A brief overview of the situation regarding product liability in Portuguese pharma. Prepared in association with Cuatrecasas, a leading law firm in Portugal, this is an extract from The Pharma Legal Handbook: Portugal, available to purchase here for GBP 99.
1. What types of liability are recognized in your jurisdiction?
The Portuguese legal system provides for two fundamental types of civil liability: liability arising from failure to comply with contractual obligations (contractual liability) and liability resulting from the infringement of fundamental rights or from the practice of certain acts that, although licit, cause harm to another (non-contractual liability).
2. How do these types of liabilities apply to the manufacturers of medicines and devices?
The non-contractual liability includes the objective liability (as opposed to subjective liability based on guilt), based on the risk, which is an exceptional scheme and aims to cover certain activities which by their nature were considered to be dangerous because of an increased risk. There is one specific legal framework which establishes the objective liability for manufacturers of products, including medicinal products and medical devices: the manufacturer’s liability legal framework set forth in Decree-Law 383/89, 6 November 1989, amended by Decree-Law 131/2001 which governs the manufacturer’s liability, regardless of fault, for the damages caused by a defect in his product.
3. Does potential liability extend to the manufacturer only or could claims extend to corporate executives, employees, and representatives?
The general principle governing civil liability of directors and other corporate executives, establishes that, any director that, wilfully or negligently, infringes another person’s right or a legal provision designed to protect the interests of others, is under the obligation to indemnify the aggrieved party for the damages arising from such infringement.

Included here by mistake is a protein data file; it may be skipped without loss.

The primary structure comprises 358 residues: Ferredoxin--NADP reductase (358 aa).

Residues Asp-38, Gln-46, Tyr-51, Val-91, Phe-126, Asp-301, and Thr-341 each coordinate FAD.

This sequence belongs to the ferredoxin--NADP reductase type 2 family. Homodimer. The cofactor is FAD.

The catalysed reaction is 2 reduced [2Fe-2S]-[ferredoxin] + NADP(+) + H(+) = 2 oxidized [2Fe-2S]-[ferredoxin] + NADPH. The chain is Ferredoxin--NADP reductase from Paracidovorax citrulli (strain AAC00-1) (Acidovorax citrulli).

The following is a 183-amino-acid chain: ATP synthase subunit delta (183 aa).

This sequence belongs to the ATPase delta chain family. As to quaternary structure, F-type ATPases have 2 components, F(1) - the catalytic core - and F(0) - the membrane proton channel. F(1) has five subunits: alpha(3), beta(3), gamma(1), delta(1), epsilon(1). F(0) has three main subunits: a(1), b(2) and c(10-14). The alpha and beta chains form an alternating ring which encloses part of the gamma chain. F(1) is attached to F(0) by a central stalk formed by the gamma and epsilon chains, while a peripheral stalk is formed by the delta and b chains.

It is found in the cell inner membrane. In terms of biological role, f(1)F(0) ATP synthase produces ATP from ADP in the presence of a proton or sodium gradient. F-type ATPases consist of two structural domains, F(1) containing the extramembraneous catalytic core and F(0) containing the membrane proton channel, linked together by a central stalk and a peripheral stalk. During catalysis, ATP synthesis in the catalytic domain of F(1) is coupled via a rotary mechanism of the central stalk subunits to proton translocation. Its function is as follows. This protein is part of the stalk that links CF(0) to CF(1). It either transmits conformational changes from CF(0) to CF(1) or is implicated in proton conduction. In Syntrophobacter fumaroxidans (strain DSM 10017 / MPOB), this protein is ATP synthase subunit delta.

4. How can a liability claim be brought?
A liability claim shall be brought through judicial courts.
5. What defenses are available?
The general rule is that the complainant shall make evidence of the damages caused due to the guilty action of the defendant. However, in the specific case of the manufacturer’s liability, the complainant is exempted from proving the manufacturer’s guilt.
Moreover, in this legal framework the manufacturer may not be liable in case the following claims are evidenced: (i) the manufacturer did not put the product into circulation; or (ii) that, having regard to the circumstances, it is probable that the defect which caused the damage did not exist at the time when the product was put into circulation by him or that this defect came into being afterwards; or (iii) that the product was neither manufactured by the manufacturer for sale or any form of distribution for economic purpose nor manufactured or distributed by him in the course of his business; or (iv) that the defect is due to compliance of the product with mandatory regulations issued by the public authorities; or (v) that the state of scientific and technical knowledge at the time when the manufacturer put the product into circulation was not such as to enable the existence of the defect to be discovered; or (vi) in the case of a manufacturer of a component, that the defect is attributable to the design of the product in which the component has been fitted or to the instructions given by the manufacturer of the product.